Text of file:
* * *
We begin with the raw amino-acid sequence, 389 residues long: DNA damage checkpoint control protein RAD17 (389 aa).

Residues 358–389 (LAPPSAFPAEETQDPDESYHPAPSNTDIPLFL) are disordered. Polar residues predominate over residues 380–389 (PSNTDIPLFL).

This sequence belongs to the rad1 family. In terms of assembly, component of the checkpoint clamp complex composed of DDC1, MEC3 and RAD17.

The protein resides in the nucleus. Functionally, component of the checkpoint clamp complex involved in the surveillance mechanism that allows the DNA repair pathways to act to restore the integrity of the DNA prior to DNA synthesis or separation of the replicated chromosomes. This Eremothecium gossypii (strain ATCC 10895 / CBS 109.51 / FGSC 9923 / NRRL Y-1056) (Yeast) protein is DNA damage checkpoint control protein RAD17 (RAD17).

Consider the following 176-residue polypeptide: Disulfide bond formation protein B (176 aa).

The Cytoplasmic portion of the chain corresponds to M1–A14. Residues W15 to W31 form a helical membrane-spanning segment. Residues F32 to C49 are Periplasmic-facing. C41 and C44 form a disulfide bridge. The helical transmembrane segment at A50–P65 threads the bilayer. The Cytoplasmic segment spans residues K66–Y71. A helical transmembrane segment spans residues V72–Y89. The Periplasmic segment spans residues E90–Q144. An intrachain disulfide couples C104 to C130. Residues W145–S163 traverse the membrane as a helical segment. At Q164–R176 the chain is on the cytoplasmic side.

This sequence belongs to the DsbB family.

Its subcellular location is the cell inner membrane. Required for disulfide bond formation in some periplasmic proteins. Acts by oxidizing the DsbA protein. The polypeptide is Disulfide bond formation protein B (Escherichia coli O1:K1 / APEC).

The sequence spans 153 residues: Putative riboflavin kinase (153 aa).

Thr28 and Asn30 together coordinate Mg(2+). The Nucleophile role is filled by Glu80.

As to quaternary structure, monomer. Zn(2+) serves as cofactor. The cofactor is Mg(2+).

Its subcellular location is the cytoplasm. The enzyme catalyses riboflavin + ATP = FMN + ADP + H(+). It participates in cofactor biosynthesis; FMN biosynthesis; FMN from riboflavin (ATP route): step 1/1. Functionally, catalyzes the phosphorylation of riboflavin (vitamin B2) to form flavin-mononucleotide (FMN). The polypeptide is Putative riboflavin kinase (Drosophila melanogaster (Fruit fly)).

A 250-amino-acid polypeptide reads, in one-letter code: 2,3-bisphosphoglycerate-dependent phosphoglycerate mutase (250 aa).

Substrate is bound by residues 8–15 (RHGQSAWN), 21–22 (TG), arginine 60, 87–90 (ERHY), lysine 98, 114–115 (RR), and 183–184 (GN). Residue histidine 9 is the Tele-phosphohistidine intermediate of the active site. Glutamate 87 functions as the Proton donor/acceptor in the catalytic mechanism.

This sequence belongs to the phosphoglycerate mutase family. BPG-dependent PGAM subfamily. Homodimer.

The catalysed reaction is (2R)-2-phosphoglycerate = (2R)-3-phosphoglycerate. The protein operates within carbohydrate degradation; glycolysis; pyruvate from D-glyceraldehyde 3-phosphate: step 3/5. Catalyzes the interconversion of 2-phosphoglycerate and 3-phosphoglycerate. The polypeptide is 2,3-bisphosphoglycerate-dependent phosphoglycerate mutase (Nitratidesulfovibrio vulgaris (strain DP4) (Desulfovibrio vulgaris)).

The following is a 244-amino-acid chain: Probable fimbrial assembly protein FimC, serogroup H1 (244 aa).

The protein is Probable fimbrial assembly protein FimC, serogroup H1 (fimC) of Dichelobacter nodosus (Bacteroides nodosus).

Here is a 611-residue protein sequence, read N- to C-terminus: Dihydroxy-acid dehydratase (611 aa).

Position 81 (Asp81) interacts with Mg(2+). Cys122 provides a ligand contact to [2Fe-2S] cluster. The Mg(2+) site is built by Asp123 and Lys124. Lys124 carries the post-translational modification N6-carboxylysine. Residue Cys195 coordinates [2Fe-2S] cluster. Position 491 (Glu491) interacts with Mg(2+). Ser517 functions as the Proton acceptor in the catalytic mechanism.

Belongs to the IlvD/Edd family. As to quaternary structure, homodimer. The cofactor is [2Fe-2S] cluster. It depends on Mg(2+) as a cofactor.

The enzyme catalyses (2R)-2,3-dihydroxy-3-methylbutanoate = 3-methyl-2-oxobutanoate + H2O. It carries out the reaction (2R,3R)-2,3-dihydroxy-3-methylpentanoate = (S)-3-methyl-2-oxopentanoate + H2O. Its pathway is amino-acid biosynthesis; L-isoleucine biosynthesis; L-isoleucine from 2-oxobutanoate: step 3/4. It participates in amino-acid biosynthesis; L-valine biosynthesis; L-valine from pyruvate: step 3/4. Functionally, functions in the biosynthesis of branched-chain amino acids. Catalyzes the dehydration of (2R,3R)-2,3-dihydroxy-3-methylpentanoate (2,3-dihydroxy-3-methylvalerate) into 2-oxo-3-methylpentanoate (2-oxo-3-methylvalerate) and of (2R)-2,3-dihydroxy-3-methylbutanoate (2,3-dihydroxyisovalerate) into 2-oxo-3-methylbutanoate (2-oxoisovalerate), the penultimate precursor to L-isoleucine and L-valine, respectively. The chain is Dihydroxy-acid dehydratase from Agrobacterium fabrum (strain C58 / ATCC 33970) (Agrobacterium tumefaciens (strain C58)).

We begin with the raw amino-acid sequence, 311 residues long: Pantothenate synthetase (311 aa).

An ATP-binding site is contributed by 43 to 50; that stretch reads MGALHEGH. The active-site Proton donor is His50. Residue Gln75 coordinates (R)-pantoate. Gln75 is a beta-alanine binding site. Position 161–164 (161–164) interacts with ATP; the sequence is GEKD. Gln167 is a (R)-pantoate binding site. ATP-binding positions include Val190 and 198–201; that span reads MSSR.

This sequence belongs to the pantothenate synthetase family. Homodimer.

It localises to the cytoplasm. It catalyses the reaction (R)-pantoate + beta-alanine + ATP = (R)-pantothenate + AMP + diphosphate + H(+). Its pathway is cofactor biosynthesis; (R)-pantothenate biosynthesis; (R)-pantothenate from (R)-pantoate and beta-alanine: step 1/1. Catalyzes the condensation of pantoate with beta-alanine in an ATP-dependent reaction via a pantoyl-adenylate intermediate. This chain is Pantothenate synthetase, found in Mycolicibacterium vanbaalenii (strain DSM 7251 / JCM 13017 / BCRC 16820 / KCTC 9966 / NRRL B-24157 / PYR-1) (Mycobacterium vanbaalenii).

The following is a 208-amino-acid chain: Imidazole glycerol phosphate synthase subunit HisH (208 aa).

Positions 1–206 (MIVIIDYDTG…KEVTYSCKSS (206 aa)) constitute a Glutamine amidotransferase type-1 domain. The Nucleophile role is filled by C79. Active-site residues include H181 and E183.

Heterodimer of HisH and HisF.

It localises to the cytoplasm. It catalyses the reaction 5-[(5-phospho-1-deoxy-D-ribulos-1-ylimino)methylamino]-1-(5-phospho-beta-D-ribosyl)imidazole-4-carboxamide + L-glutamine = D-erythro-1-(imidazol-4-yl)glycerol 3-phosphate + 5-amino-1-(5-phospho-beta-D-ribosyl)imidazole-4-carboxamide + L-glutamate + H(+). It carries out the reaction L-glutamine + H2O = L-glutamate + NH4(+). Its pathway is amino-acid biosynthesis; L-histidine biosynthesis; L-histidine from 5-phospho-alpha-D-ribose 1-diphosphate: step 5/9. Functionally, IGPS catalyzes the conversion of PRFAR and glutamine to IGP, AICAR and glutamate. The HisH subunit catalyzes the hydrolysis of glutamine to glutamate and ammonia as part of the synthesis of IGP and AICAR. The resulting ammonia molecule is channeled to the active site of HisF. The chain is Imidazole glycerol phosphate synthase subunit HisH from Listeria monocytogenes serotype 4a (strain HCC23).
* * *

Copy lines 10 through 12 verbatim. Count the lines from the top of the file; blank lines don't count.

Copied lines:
Thr28 and Asn30 together coordinate Mg(2+). The Nucleophile role is filled by Glu80.

As to quaternary structure, monomer. Zn(2+) serves as cofactor. The cofactor is Mg(2+).

Its subcellular location is the cytoplasm. The enzyme catalyses riboflavin + ATP = FMN + ADP + H(+). It participates in cofactor biosynthesis; FMN biosynthesis; FMN from riboflavin (ATP route): step 1/1. Functionally, catalyzes the phosphorylation of riboflavin (vitamin B2) to form flavin-mononucleotide (FMN). The polypeptide is Putative riboflavin kinase (Drosophila melanogaster (Fruit fly)).